In recent years, much attention and scrutiny has been placed on the use of “earmarks” in the Federal budget. The federal Office of Management and Budget (OMB) describes an earmark as “funds provided by the Congress for projects or programs where the congressional direction (in bill or report language) circumvents the merit-based or competitive allocation process, or specifies the location or recipient, or otherwise curtails the ability of the Executive Branch to properly manage funds.”
In North Carolina, with a much smaller budget, specific earmarking of projects in the budget is not as widespread, but still prevalent. For example, the Civitas Institute last year identified $205.4 million in “pork barrel” spending in the FY2007-2008 North Carolina budget. North Carolina, however, does not have the same earmarking system as the Federal government. Here, members file individual bills as placeholders or requests to denote their specific earmark. However, not all earmarks in the final budget come from filed bills – some are directly inserted by legislative leaders behind closed doors and without public scrutiny until the final version of the budget is made available and is unable to be changed or amended.
During the current “short” session of the General Assembly, more than $646 million worth of earmark spending has been requested by the North Carolina House as identified by The Civitas Institute. The total for the two year budget cycle comes to roughly $1.5 billion in House earmark requests. Click here for the list of each earmark bill introduced by Representative. Click here for the complete list of earmarking bills introduced in the NC House in 2007 and 2008.
Adding the two-year Senate earmark total brings the two-year General Assembly total earmark requests to more than $2.7 billion.
Top Five Representatives in Terms of Earmark Dollar Requests Over the Last 2 Years:
- Edith Warren (D- Pitt) $466,493,865
- Marian McLawhorn (D- Pitt) $363.649,955
- Joe Tolson (D- Edgecombe) $316,208,066
- Arthur Williams (D- Beaufort) $287,086,221
- Alma Adams (D- Guilford) $183,782,476
Top Ten Most Ridiculous House Earmark Requests (from the last two sessions):
- $1 Million for one new soccer field in the town of Holly Ridge – estimated population: 730. H1048 (Grady, R-Onslow)
- $55,000 for a “national banjo museum and an informational clearinghouse for banjo-related data” in Rockingham Co. H1331 (Cole, D-Rockingham)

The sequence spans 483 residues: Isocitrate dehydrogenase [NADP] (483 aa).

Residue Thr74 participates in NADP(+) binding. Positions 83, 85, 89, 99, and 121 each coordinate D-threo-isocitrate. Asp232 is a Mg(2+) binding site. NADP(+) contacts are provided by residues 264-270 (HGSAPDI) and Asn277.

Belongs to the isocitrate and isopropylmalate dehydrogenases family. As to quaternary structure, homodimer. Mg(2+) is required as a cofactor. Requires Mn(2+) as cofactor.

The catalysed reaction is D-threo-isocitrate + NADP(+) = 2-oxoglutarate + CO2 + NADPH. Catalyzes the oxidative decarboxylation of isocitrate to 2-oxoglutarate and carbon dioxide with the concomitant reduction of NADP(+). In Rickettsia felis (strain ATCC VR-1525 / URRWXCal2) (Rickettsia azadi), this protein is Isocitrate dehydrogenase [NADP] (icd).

- $150,000 for the preservation of the “historic Old Pickle Shed” in the town of Faison. H286 (Tucker, D-Duplin)
- $3 Million for an East Coast Drag Racing Hall of Fame in Henderson. H297 (Crawford, D-Granville)
- $1.75 Million to pay for the city of New Bern’s 300th Anniversary celebration in 2010. H1540 (Wainwright, D-Craven; Underhill, D-Craven)
- $25,000 for the outdoor drama “Horn in the West.” H2080 (Tarleton, D-Watauga)
- $3,580,000 in funds toward “voter-owned elections.” H2649. This bill may not meet the standard criteria for an earmark, except for a blatant conflict of interest. The bill’s sponsor, Melanie Goodwin (D-Richmond) is the wife of Wayne Goodwin, currently running for Insurance Commissioner, and his campaign would be eligible to receive VOE financing.
- $288,619 for repairs and upgrades to the Riverside Golf Course in Robeson Co. H300 (Sutton, D-Robeson; Yongue, D-Scotland; Pierce, D-Scotland)
- $100,000 for a pool and recreation center in Smithfield. H733 (Daughtry, R- Johnston)
- $8.5 Million for improvements to the Western NC Agricultural Center. H2663 (Goforth, D-Buncombe; Haire, D-Jackson; Fisher, D-Buncombe; Thomas, R-Buncombe)
The methodology used to identify earmark legislation in this report is based on the above OMB description. A legislator is credited with requesting the earmark if they are one of the primary sponsors of the legislation.
Funding for university and community college capital projects were included because those decisions should be made based on consultation with the Boards of Governors, not by the respective power of certain legislators. Also included were monies earmarked for specific nonprofit agencies. While the vast majority of these nonprofits are worthy organizations, earmarking funds to specific nonprofits bypasses the normal grant system, which better evaluates program worth, and opens the door for possible corruption and conflicts of interest.